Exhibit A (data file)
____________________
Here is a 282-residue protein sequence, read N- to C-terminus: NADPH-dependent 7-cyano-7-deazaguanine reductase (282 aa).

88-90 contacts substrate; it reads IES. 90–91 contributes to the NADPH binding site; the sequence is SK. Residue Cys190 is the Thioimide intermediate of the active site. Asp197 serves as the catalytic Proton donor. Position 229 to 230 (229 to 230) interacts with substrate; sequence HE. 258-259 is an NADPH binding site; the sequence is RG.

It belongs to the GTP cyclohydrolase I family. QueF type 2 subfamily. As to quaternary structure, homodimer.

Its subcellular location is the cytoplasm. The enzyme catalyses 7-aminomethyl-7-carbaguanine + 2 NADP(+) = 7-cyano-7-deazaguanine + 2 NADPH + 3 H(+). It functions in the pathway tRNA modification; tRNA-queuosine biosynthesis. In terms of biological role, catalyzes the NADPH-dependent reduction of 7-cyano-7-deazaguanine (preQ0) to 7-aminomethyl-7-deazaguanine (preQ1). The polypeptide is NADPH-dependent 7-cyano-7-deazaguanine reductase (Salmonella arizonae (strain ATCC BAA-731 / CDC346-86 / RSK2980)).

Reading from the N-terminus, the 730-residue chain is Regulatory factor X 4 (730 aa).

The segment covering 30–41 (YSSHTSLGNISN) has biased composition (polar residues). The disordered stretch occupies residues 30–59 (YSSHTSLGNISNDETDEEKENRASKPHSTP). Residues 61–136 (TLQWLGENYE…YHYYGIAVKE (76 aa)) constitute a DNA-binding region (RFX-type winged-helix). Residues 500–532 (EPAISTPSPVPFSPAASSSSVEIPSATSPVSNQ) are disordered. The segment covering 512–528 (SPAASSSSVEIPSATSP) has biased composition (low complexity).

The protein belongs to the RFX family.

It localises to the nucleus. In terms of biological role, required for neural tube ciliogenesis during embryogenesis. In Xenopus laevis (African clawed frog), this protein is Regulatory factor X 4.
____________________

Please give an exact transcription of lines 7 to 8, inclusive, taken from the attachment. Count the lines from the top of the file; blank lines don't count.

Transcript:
The protein belongs to the RFX family.

It localises to the nucleus. In terms of biological role, required for neural tube ciliogenesis during embryogenesis. In Xenopus laevis (African clawed frog), this protein is Regulatory factor X 4.